In the final part of this series, we are going to cover Route Summarization. If you haven’t read the other parts of the series then we covered Standard Length Subnet Masks (SLSM), how to find all the subnets in a given network and prefix, and then we moved on to Variable Length Subnet Masks (VLSM). They are always worth a bit of a recap at any stage.
Route summarization is very similar to finding all the subnets within a network and a prefix. In fact, much of the logic behind it is exactly the same.
Again we can do this through the binary method (which I actually think is easier for this) or the decimal method.
Route Summarization: Binary Method
In the binary method we follow this process:
1. Write down the binary version of each subnet
2. Look to see where the numbers start to differ and draw a line down that portion.
3. Copy the bits that are the same into a new line and write 0s for the remaining bits.
4. Convert the result from step 3 back into decimal.
We could use the same subnets as we used in part 2 of this series, but that would be a little too easy, so lets use (as we have done so far) the example from the Odom book and use the subnets of 172.31.20.0, 172.31.21.0, 172.31.22.0, and 172.31.23.0 with a /24 prefix.
|Subnet||Octet 1||Octet 2||Octet 3||Octet 4|
Now we convert the summary address back into decimal and we have a prefix length of /22 and an address of 172.31.20.0
Route Summarization: Decimal Method
In the decimal method, we do the following:
1. Count the number of subnets, then find the smallest value of y where 2y equals the number of subnets. So for four subnets 22 = 4, therefore y = 2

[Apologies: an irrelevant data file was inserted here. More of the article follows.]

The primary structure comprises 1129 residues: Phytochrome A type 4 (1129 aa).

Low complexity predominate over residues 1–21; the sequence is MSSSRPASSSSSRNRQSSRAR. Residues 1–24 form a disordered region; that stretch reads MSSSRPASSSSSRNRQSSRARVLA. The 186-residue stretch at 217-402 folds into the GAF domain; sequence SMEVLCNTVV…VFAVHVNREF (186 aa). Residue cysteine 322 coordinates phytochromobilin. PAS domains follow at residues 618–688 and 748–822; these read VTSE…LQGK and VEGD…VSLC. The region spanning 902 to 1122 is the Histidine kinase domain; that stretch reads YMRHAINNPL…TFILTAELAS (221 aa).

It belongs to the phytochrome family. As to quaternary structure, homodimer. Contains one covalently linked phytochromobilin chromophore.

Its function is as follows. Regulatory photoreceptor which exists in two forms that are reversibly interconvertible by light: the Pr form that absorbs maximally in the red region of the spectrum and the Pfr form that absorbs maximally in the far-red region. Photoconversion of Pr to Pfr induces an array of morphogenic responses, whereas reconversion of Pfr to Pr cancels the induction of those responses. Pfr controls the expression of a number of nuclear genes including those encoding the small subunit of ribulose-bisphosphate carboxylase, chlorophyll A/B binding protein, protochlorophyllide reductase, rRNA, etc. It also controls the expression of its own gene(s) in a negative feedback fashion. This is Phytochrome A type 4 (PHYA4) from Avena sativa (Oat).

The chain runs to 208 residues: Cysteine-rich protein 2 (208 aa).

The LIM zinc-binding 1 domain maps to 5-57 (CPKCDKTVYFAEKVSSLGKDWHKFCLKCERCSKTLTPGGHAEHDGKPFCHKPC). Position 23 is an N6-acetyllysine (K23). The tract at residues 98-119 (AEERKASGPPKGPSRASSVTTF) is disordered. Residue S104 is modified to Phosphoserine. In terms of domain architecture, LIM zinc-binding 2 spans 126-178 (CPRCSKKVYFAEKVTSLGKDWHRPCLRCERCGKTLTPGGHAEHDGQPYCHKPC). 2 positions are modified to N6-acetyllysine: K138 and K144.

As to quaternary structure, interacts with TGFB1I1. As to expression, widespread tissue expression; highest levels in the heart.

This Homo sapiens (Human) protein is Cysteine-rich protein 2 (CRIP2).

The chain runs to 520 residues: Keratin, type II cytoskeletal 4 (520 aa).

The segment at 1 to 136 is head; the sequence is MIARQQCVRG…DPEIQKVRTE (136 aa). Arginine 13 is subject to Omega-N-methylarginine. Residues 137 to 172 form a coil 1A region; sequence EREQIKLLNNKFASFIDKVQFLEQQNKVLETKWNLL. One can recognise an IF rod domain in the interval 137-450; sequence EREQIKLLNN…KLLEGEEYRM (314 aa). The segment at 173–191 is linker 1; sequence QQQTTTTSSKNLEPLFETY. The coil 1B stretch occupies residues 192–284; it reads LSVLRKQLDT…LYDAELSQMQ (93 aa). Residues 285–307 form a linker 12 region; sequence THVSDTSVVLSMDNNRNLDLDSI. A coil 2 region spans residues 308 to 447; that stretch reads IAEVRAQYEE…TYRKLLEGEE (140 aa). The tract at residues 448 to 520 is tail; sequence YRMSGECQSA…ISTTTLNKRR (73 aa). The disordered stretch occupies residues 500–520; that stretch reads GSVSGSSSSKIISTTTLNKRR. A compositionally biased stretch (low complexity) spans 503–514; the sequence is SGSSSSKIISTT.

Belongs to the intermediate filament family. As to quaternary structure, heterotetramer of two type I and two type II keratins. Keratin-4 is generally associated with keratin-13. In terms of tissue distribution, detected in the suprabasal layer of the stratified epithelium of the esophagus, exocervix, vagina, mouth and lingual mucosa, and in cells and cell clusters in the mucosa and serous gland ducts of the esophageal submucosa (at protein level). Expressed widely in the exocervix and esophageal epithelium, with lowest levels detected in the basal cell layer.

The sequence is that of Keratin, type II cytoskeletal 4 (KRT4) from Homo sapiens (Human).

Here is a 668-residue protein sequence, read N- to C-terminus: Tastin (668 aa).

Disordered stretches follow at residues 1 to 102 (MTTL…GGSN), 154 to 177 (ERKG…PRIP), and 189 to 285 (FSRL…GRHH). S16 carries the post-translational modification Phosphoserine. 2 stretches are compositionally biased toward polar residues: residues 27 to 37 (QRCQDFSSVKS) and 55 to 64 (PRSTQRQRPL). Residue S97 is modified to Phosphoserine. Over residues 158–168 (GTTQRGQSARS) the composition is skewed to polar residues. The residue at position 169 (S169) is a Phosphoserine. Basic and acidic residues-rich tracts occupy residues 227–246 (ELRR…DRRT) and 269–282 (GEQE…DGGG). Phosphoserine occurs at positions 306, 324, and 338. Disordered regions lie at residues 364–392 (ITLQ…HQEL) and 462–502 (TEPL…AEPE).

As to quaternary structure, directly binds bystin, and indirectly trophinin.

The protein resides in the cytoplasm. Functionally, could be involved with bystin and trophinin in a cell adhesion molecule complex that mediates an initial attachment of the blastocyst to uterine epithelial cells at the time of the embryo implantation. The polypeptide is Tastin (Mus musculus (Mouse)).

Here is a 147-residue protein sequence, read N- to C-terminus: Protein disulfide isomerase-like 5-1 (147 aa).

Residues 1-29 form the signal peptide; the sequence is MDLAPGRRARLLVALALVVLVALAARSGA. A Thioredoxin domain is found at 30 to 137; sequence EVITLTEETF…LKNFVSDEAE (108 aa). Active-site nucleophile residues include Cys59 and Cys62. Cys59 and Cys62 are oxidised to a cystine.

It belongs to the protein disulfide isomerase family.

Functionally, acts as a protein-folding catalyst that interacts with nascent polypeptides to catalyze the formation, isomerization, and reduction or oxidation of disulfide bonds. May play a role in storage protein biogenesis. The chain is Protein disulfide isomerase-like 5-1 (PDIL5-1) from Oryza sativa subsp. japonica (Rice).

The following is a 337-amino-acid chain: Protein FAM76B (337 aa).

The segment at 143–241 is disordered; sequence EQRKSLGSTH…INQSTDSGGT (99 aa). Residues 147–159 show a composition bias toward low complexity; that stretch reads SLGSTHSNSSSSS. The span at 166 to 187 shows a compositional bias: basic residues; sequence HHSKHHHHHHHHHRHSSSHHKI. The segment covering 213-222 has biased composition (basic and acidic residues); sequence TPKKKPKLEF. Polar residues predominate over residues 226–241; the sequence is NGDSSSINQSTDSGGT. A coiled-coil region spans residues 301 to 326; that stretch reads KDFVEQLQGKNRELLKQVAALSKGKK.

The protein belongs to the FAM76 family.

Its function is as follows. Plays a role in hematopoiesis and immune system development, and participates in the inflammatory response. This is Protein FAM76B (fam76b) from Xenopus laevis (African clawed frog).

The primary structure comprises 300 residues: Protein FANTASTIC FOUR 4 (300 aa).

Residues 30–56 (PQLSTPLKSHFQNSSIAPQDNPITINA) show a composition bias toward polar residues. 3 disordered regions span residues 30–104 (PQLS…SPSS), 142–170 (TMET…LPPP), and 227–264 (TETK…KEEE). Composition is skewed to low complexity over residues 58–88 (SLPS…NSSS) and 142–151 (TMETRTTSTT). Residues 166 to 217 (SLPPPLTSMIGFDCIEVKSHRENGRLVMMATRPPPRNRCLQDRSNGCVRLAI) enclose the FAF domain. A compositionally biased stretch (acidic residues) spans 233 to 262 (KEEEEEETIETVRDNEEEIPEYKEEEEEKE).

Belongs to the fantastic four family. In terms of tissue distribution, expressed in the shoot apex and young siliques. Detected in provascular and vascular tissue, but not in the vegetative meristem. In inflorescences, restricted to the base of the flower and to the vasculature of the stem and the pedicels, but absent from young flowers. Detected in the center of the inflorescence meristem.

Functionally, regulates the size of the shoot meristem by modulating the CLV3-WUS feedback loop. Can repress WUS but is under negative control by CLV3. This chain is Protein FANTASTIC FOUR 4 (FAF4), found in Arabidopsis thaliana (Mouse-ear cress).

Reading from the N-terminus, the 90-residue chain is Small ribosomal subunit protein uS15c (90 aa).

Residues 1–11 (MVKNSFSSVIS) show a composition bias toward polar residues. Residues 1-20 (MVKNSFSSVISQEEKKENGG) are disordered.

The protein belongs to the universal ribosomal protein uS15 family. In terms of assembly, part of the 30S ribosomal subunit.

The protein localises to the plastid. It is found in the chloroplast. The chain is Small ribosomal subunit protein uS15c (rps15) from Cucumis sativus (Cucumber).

2. Subtract Y from the longest prefix length of the component subnets (with /24 subnets this would be 24 – 2 = 22)
3. Taking the lowest numeric subnet number in the component subnets, and then using it as an IP address calculate the subnet that this would live in (i.e. 172.31.20.0/22).
4. Repeat step 3 this time using the largest component subnet. If the resulting subnet matches step 3 then this is the best-summarized route. (172.31.23.0 with a /22 gets us to 172.31.20.0/22)
5. If step 4 does not get the best result repeat steps 3 and 4 again, this time subtracting 1 from the previously used prefix length.
i do think that the binary method is clearly easier than the decimal method here, but then everyone is different and you may find that the decimal method works better for you.
And that wraps up this series on subnetting. Again I will be posting more examples in the near future.